The future of mobility is MaaS transport

Mobility around the world is witnessing a rapid paradigm shift (Photo: HT)
Mobility around the world is witnessing a rapid paradigm shift (Photo: HT)


  • Mobility as a service could aid the adoption of more sustainable modes of transport, enabling greater accessibility and greater participation in economic activity

Over a decade ago, one of my young colleagues asked me, “Why can't we travel all over the NCR on a single ticket that would apply for all modes of transport?"

“All in good time," is the best response I could muster then.

The future of mobility is a much-discussed subject now. Within that are ‘mobility as a service (MaaS)’ and – as is the norm – eMaaS (some call it electric MaaS, others prefer enhanced MaaS). Be that as it may, MaaS is the future of mobility. The Confederation of Indian Industry recently published a report on this important subject, and some of the key points will be addressed in this article.

Mobility around the world is witnessing a rapid paradigm shift. India is well on its way, with a thrust on urban transportation – whether public, private or shared. A majority of this is electric.

The transportation sector contributes 14% of India’s greenhouse gas emissions. This proportion will only increase as our economy is modernised. It is therefore imperative that policy interventions are conducted sooner rather than later. Tectonic shifts in technology are making the transition easier by enabling a single-user interface.

True MaaS will empower citizens through choice, ease of use, reduced traffic, greater access, shorter travel times, reduced emissions and greater equity, leading to considerably enhanced productivity.

A multi-pronged approach is required to unlock the potential of MaaS:

(a) A light-touch, integrated and enabling approach by policy makers

(b) Data-sharing protocols, which are crucial for synergy between operators and interoperability while ensuring privacy, security and autonomy

(c) Multiple options for commuters

(d) Integrated payments systems that ensure timely transfer of a proportionate share of revenue (we are already world class in this critical endeavour)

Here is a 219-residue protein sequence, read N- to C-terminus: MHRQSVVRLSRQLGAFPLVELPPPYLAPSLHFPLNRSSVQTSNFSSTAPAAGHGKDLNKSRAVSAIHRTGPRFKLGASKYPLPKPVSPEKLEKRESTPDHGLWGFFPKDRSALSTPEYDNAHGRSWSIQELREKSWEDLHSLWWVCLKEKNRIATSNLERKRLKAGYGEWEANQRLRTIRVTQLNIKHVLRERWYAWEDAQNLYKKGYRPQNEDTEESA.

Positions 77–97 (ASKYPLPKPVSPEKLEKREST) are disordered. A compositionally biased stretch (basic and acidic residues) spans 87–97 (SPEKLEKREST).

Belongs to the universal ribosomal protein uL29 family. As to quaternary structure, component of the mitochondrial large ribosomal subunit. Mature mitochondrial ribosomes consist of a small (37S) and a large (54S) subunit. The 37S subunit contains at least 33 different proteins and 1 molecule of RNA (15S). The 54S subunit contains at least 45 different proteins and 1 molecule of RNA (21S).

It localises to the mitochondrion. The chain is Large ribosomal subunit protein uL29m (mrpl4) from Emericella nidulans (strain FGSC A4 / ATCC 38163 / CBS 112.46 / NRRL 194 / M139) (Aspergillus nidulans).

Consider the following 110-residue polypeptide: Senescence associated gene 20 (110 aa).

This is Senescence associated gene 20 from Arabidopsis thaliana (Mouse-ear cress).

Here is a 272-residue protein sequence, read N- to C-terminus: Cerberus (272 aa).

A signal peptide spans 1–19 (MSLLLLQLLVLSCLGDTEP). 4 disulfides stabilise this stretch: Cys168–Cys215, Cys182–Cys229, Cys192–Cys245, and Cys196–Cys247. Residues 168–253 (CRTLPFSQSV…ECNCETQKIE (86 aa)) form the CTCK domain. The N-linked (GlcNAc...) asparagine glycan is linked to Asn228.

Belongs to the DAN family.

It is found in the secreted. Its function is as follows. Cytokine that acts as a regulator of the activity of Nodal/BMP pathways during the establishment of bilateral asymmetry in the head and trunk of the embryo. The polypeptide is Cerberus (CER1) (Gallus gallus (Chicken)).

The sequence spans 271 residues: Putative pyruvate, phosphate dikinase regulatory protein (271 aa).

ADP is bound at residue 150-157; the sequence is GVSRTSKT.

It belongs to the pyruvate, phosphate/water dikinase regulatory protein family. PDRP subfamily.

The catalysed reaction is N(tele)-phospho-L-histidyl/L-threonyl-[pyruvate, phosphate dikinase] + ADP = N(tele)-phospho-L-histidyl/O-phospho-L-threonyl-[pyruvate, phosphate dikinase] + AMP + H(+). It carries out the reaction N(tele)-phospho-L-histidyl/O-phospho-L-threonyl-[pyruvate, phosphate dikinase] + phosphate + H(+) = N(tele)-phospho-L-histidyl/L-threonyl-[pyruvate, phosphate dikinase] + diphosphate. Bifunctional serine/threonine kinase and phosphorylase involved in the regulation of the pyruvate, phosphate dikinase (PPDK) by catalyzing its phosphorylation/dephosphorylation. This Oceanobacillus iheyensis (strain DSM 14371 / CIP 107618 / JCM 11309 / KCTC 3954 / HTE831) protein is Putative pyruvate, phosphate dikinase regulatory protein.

(e) Incentives for commercial vehicles to promote public transport

(f) Complementary policies aimed at fast-tracking the adoption of clean mobility solutions across the ecosystem

Over the past few years, governments – central, state and municipal – have been taking a lot of interest in enabling the development of ecosystems that would make cities and towns more livable, especially from a transportation and pollution standpoint. The principles for designing cities and towns for enhanced MaaS should encompass:

(a) Planning cities and mobility together

(b) Focusing on moving people, not cars

(c) Engaging all stakeholders in the decision-making process

(d) Designing for equitable access

(e) Transitioning towards zero emissions

(f) Seeking fair user fees

(g) Delivering public benefits via open data

(h) Promoting integration and seamless connectivity

(i) Promoting public transport and sharing of automobiles.

In the future, MaaS offerings will perhaps function as:

(a) Consolidated transport with public transport as the backbone. It will integrate taxis, bike sharing, walking and publicly shared cars

(b) An all-in-one digital platform relying on a mobile app that combines trip planning, booking, ticketing, payment, provision of real time information, weather forecasting and even the cost of each trip and the travel time

(c) Payment options that cover various transport modes and include the amount of km/minutes/points gained in exchange for a monthly payment; and a pay-as-you-go option in which the user is charged only when he or she uses the service

(d) Effective cooperation between the various stakeholders – transport, infrastructure and digital service providers, MaaS users, and the authorities

Once these are in place it will be fairly easy for the consumer to use the offerings. All one would have to do is:

(a) Download the MaaS app and create an account.

(b) Plan the journey by entering the point of origin and destination. The MaaS app will consider all transport modes available and combine them to provide the user with a selection of options

(c) Book and pay for the trip by selecting the specific trip option. The app will guide the user to the centralised booking and ticketing system

(d) Access transport modes using the smart device as a ticket

(e) Resolve issues en route using the app, which keeps an eye on traffic, weather conditions, delays and cancellations. If the trip is disrupted, the app will provide for viable and timely alternatives.

While there will be challenges – on technology, regulations, finances, data sharing, privacy and payments – they can all be overcome. The potential benefits of the MaaS ecosystem are enormous. That’s because MaaS is a digital solution in which the entire trip value chain – planning, booking and payment – can exist on a single platform. It can also be looked at as a mobility supply management strategy tool, creating business opportunities for multiple service providers.

MaaS could aid the adoption of more sustainable modes of transport, enabling greater accessibility and greater participation in economic activity. Mobility as a Service will indeed be a key element in the future of mobility.

Vipin Sondhi is member, CII National Council, chairperson, National Board for quality promotion, and former MD & CEO, Ashok Leyland and JCB India.

Shreyas Shibulal, is founder & director, Micelio.

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